Political Centralization in Pre-Colonial Africa

38 Pages Posted: 5 Feb 2013

See all articles by Philip Osafo-Kwaako

Philip Osafo-Kwaako

Brookings Institution

James A. Robinson

Harvard University - Department of Government; Centre for Economic Policy Research (CEPR); National Bureau of Economic Research (NBER)

Date Written: February 2013

Abstract

In this paper we investigate the empirical correlates of political centralization using data from the Standard Cross-Cultural Sample. We specifically investigate the explanatory power of the standard models of Eurasian state formation which emphasize the importance of high population density, inter-state warfare and trade as factors leading to political centralization. We find that while in the whole world sample these factors are indeed positively correlated with political centralization, this is not so in the African sub-sample. Indeed, none of the variables are statistically related to political centralization. We also provide evidence that political centralization, where it took place, was indeed associated with better public goods and development outcomes. We conclude that the evidence is quite consistent with the intellectual tradition initiated in social anthropology by Evans-Pritchard and Fortes in the 1940s which denied the utility of Eurasian models in explaining patterns of political centralization in Africa.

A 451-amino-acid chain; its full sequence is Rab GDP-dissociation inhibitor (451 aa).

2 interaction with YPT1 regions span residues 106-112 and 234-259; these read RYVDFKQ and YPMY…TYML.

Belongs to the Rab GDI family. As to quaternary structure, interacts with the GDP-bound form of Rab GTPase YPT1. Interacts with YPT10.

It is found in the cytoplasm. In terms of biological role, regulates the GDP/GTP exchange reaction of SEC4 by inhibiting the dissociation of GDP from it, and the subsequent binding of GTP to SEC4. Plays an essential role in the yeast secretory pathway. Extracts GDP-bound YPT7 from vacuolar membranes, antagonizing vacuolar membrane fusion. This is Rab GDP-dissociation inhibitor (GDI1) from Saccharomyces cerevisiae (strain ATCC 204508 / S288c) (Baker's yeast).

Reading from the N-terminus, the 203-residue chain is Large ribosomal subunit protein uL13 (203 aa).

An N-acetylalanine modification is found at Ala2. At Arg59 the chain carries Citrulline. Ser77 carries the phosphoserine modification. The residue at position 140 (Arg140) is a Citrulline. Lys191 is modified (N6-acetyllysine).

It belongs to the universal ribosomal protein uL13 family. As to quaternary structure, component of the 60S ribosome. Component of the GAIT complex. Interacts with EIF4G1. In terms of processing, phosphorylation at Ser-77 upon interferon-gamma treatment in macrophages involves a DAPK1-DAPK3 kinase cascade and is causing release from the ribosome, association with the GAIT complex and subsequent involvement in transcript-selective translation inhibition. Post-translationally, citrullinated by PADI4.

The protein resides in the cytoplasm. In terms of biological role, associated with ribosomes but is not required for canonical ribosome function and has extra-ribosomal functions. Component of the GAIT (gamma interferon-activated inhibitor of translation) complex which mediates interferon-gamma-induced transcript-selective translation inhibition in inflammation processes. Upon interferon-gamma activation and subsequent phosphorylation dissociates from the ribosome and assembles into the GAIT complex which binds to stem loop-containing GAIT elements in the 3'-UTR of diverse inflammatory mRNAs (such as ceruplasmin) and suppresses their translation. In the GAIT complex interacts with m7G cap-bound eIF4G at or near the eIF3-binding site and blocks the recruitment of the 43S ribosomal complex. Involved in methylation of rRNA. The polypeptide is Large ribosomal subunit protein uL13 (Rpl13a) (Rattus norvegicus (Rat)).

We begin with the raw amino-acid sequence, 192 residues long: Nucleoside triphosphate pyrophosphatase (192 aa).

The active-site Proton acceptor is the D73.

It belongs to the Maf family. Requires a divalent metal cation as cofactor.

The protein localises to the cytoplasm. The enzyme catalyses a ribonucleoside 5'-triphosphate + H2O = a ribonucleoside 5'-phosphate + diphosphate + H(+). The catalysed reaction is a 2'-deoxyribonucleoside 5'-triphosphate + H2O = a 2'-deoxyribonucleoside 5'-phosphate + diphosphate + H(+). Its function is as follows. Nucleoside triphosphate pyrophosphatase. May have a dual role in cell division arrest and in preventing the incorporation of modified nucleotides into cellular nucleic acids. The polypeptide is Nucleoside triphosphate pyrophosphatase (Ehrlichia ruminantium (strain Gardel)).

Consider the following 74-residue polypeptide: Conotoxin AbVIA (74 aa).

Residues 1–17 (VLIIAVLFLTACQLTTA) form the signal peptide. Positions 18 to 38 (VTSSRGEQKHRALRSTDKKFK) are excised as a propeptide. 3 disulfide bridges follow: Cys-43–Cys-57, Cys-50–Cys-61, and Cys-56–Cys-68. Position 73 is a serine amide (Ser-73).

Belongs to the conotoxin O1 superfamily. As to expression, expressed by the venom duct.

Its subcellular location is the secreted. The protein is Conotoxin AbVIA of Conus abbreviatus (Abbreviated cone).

Suggested Citation

Osafo-Kwaako, Philip and Robinson, James A., Political Centralization in Pre-Colonial Africa (February 2013). NBER Working Paper No. w18770, Available at SSRN: https://ssrn.com/abstract=2212011

Philip Osafo-Kwaako (Contact Author)

Brookings Institution ( email )

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James A. Robinson

Harvard University - Department of Government ( email )

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Centre for Economic Policy Research (CEPR) ( email )

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National Bureau of Economic Research (NBER) ( email )

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